Michael was raised in Italy, Spain, and Belgium, before returning to Canada to study. He studied fine arts at the University of Guelph, OCAD University, and the Academie des Beaux-Arts de Watermael-Boitsfort in Brussels, Belgium, before completing his Bachelor of Fine Arts degree at NSCAD University in Halifax, Nova Scotia. Following art school he made films/videos for several years before returning to painting and drawing. He currently lives, and maintains a studio practice, in Dartmouth, Nova Scotia, Canada.
My oil paintings and charcoal drawings primarily consist of figure compositions that explore personal and social themes through myth, metaphor and symbol, along with a good dose of ambiguity. My use of the figure allows me to be more specific when it comes to addressing themes that are important to me, such as man’s relationship to nature and prevailing stereotypes of manhood, to name just a few.
There are two narratives that inform the artistic choices I make: the technical narrative, or how the painting is made, and the dramatic narrative, the content of the painting. I find these two aspects of my work are interdependent and both have the capacity to elicit emotion in the viewer.
In terms of a dramatic narrative, there are currently two threads I am following – the use of classical, biblical and social myths, and man’s relationship with nature. When it comes to the use of myths I have made a conscious effort to focus not on the big moments for which the mythic figures are known but on quieter moments just before or after the drama that is traditionally seen as most important - the human moments of fear, guilt, insecurity and loneliness. The moments in which the characters are most vulnerable, most human. That way the work becomes more personal and also steers me away from illustrating stories. I am therefore re-purposing the myths for personal use.
One example is my drawing Charon. Charon was the mythical figure that ferried people from the land of the living to the land of the dead. With that line of work, Charon probably wasn’t the guy everyone wanted to hang out with. The drawing is about loneliness, which I experienced profoundly in my teens. My painting Warrior I and drawing Warrior I (study) are part of a larger series concerning the still prevalent social myths that say that a man needs to be strong, combative and a conquering warrior. The series asks – is that myth really still serving man? Throne and In the Rocks are part of my ongoing work about man’s relationship with nature. Sometimes these two threads – use of various myths and man’s relationship with nature - occur in the same work in which the mythical figures find themselves in nature. Charon in the Rocks and Narcissus are good examples.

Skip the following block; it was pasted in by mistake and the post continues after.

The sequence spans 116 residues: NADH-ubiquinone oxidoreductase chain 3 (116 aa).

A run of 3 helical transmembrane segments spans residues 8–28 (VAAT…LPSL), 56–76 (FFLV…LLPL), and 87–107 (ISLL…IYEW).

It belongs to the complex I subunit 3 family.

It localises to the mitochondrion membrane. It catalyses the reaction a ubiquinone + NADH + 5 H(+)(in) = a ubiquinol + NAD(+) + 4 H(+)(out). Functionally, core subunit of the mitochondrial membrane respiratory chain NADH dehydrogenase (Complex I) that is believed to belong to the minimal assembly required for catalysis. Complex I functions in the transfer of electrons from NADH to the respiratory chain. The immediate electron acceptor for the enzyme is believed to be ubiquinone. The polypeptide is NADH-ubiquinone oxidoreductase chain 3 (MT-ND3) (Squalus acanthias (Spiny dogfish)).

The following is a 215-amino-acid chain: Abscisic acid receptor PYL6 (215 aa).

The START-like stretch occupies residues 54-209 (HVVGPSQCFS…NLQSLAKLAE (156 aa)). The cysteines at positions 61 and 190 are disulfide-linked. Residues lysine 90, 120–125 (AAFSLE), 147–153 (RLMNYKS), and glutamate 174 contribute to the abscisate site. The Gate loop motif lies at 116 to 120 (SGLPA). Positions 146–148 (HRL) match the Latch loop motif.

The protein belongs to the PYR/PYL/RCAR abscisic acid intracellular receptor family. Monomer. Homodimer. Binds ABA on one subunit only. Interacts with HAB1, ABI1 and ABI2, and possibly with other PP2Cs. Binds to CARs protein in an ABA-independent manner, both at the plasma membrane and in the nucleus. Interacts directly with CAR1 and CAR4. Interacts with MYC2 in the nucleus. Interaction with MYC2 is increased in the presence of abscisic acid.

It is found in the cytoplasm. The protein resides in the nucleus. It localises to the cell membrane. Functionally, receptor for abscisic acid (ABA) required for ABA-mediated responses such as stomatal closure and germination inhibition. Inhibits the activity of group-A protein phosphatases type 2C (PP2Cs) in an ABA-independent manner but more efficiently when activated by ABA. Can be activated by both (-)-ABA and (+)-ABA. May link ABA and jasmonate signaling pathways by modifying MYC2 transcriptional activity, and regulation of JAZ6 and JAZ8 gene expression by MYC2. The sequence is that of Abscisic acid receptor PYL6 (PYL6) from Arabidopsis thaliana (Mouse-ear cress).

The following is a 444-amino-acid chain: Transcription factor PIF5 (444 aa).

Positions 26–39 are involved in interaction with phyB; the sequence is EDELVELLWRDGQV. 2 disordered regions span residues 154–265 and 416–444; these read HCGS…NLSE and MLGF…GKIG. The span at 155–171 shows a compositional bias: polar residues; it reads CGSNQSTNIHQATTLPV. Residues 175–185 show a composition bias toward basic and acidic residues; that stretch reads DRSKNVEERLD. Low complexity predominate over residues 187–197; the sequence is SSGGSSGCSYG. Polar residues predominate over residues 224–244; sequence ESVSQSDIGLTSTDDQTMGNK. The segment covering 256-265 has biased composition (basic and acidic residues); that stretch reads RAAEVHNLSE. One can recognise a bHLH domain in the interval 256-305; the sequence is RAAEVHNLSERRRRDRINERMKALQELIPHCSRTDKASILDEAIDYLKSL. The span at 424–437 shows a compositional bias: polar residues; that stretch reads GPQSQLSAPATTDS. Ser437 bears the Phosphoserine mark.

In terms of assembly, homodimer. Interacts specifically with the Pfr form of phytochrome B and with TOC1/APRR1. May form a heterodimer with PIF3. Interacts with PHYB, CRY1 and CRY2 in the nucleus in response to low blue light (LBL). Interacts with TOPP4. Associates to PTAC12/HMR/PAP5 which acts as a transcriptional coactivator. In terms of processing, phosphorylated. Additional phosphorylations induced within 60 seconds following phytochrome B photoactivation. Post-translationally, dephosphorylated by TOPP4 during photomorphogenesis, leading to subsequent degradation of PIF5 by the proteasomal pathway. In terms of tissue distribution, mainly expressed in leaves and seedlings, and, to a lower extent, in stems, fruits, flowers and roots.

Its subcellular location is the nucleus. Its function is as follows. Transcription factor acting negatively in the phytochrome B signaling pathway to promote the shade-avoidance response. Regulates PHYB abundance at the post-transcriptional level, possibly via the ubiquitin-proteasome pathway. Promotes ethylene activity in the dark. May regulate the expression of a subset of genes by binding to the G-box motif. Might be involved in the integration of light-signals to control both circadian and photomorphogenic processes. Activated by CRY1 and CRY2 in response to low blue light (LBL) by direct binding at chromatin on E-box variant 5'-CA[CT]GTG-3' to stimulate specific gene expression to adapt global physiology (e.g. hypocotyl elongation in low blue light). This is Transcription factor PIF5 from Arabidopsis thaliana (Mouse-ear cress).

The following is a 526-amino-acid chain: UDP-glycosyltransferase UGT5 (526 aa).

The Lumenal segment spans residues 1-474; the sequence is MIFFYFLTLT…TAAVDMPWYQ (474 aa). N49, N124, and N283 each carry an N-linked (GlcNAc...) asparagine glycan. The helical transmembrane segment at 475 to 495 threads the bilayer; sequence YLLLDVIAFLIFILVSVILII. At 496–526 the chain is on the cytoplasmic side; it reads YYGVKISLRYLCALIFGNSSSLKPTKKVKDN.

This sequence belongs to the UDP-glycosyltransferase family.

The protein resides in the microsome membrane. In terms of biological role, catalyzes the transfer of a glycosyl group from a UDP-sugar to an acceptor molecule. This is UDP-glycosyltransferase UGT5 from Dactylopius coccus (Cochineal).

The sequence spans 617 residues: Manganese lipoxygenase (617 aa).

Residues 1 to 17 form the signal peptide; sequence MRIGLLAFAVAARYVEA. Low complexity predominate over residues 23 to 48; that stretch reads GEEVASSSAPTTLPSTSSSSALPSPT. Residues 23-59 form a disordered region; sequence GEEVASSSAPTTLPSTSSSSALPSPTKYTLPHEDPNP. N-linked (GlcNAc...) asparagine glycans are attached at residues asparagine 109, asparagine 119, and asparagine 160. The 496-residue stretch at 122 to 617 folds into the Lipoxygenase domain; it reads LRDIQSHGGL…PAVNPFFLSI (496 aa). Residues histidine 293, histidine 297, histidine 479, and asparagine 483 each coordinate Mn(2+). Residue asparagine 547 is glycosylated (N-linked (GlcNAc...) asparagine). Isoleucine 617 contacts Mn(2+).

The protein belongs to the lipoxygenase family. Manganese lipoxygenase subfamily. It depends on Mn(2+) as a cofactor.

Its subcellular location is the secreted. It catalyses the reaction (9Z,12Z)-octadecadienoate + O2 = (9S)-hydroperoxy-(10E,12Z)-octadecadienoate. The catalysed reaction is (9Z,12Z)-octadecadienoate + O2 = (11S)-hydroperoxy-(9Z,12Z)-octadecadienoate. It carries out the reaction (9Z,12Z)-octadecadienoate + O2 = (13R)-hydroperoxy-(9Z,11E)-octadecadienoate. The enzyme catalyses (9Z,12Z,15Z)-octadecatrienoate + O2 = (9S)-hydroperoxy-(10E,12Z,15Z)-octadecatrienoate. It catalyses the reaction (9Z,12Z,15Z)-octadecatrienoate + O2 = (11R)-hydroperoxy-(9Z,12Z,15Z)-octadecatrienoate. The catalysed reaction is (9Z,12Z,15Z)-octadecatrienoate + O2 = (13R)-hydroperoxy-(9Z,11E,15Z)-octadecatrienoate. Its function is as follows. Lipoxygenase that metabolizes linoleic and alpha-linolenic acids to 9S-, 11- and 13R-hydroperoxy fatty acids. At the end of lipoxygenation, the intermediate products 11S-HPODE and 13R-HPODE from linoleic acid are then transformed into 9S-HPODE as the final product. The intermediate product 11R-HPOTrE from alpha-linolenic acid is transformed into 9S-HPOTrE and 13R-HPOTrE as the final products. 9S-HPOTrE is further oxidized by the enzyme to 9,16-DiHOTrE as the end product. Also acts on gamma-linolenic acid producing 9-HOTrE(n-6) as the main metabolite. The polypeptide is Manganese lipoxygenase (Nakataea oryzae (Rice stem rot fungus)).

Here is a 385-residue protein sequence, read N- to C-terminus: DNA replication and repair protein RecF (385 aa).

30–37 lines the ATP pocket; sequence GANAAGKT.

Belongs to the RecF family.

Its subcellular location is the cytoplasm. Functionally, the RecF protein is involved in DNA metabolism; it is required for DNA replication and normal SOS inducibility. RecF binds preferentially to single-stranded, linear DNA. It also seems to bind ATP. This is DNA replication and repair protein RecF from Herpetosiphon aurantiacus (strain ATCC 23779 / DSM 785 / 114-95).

Bracing, Surrender II and Embrace were all responses to a cancer scare two and a half years ago.
As for the technical narrative, the above content has to be translated into an image on a canvas or a piece of paper and that comes about through a lengthy creative process to provide the image with the maximum amount of specificity and energy. My paintings and drawings are a layering of marks that remain faithful to the photographic source material and marks that seem 'accidental'. The history of the application of the medium - the textures that results from the addition and subtraction of paint or charcoal that are put down in layers and are sometimes partially or wholly covered over - is evident in the final work. This type of mark making reveals both the process used and the time it took to make the work. The figures inhabits that temporal environment. If the figures remain fully formed, and not disintegrated and disfigured as in much contemporary figurative art, it is my way of validating the whole human body and our physical presence on this earth, even if everything else tells us that we are not permanent.
And finally, I hope that my paintings are ambiguous enough that they allow space for the imagination of the viewer, allowing the viewer to make up their own mind as to what the painting is saying to them. The viewer is a witness to the narrative or implied narrative and to the layers that are built up over time. These dramatic and technical narratives are carriers of emotion - mine. Even if my paintings are representational in nature, I prefer to convey emotion over description. If my work resonates emotionally with the viewer for even a little while, much like we feel after watching a good movie, then I have achieved something.
In this world of fast paced images and overstimulation I believe that painting, perhaps more than ever, can provide meaning and significance and allow for moments of quiet contemplation, deeper questioning and wonder. Art can help us elucidate why we are here, where we have been and where we might be going. Painting still offers us an incomparable and honest insight into what it is to be human.